This was a cleaner sketch making the environments the dominant focus.
Below is the first detailed design with most of the final elements in place. After first drawing the scene, I felt there wasn't a starting point for the viewer to begin looking over the various landscapes. It needed something, a guide to lead the viewer across and up the cover.
Thinking of the Indiana Jones films and the device of using old maps and a dotted lines to show the main characters journeying across the globe, I envisaged a vehicle doing the same thing, weaving it's way through the landscapes, meeting objects and animals on it's way. This is when I introduced the little green 4x4 car (probably a Landrover, my favourite car company) to create the narrative.
Anne had loved the stripy line I had used for the internal map design. She wondered if I could incorporate it somewhere on the cover. Well, I did that alright! This first design, below, show's the journey the car takes from a scientific station in Antarctica to the far north of the Arctic Ocean towards the title. The font used here had been used for another title and Collins initially liked the style. But then Kevin wondered if it would benefit the overall design if I created a bespoke text style to go with my design.
The first design showing the car's journey north. I saw it as a, sort of, 'Around the World in 80 Days' kind of journey. The car doesn't just drive to his destination. he travels by cargo ship, across the desert, then canoes along a swamp and even travels up a mountain in a cable car. 
... and here is the first ever sketch of the little green car on a perilous island.
Below is my first attempt at creating a hand drawn title. I felt, overall, it was really starting to come together. the aeroplane was later removed as it didn't add anything to the story and, it was felt, would confuse the reader's journey on the page. There are notes written on the artwork of other elements that I thought may be added later. 
I added the car travelling at night (below the mountains in the forest) to give the feeling of a long journey that the car is taking through night and day.
After much tweaking and reworking, the final design was complete. I was very relieved that it was finally finished and approved. It had been an amazing artwork to produce but very time consuming. Maybe now I could concentrate more on the internal pages. But Kevin reminded me that a back cover would also need designing too (!).
The final front cover. 
Here is my first idea for the back cover. I pictured the cars journey climbing up a narrow column on the left of the page. While the introduction, barcode and other information would sit on the right of this. Kevin felt that it looked too conventional and asked me if I could try and include elements from the front onto the back page as one continuous panorama. The title and intro text were placed within a circle with elements from the internals placed around to soften the edge. In retrospect, that blue band does look a little too imposing.
... and here is the final front, spine and back. If you look carefully you can see a man waving to the penguins from the base of the spine. This small artwork replaced a penguin I had drawn there originally. Kevin and Anne, with some humour, thought that the penguin was in exactly the same place that the publishers 'Penguin' put their famous icon. Oops. I very happily replaced it.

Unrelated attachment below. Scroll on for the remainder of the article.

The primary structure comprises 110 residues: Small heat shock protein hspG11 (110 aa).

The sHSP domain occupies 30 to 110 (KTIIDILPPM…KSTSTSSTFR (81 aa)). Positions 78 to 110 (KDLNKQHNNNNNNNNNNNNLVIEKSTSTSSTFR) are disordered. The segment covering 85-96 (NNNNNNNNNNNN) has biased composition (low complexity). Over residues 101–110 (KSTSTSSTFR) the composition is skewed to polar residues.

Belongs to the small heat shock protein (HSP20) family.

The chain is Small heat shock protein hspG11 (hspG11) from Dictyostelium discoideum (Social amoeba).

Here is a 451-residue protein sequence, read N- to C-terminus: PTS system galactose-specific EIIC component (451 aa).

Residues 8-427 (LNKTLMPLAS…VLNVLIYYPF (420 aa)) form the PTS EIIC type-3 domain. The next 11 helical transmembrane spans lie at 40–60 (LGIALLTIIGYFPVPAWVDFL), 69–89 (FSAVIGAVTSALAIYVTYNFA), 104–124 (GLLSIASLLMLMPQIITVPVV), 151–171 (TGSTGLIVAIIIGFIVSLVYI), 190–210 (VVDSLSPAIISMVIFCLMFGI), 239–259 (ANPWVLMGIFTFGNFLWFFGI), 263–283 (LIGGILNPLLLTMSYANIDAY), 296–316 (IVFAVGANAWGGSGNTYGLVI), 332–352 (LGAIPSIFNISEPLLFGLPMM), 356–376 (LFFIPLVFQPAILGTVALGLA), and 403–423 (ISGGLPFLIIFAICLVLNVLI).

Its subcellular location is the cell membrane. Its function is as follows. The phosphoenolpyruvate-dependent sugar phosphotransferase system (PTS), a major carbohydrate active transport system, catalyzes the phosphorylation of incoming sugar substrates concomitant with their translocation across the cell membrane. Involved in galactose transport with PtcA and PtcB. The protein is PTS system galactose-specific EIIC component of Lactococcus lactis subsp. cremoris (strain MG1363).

The back cover continues from the front. It gave me a chance to show the cars return journey to the south, not to the original scientific station but to another one. I later added some artworks from the finished internal pages including the African elephant, Mexican Mariachi Band, eagle and yak to mention a few.
I am very proud of this cover. I felt I was part of a very strong team, with Kevin and Anne with their guidance and experience on this project. Lovely people to work with and very supportive too. 
The book was well received on it's launch on the 21st May 2015 with it's accompanying World Map being a bestseller on Amazon since launch. A map of the United Kingdom and Ireland was to follow and then a whole series of Collins Children's posters (See other entries in the portfolio). 
The cover was also made into an interactive web page. It was fantastic to see the cover animated and the little car going on his journey north.
From sketch to final art.
In 2018 I was commissioned to redesign the Atlas cover. The brief, to reimagine the design and include a globe (yes, the sales team had won out in the end). The buyers at Collins had researched that the market would more easily see the book as a more traditional title for their children with a globe included.  The title was also renamed as Collins Children's Picture Atlas. I also included internal artwork from relevant countries.
In 2019 the globe was given even more prominence on the cover.
Here is a link to the Harper Collins webpage with links to my World Map and other educational posters.
Since launch in 2015 the Atlas has remained number 12 bestseller in the Amazon Historical Atlases and Maps section. The World Map remaining in the number 1 slot.
Back to Top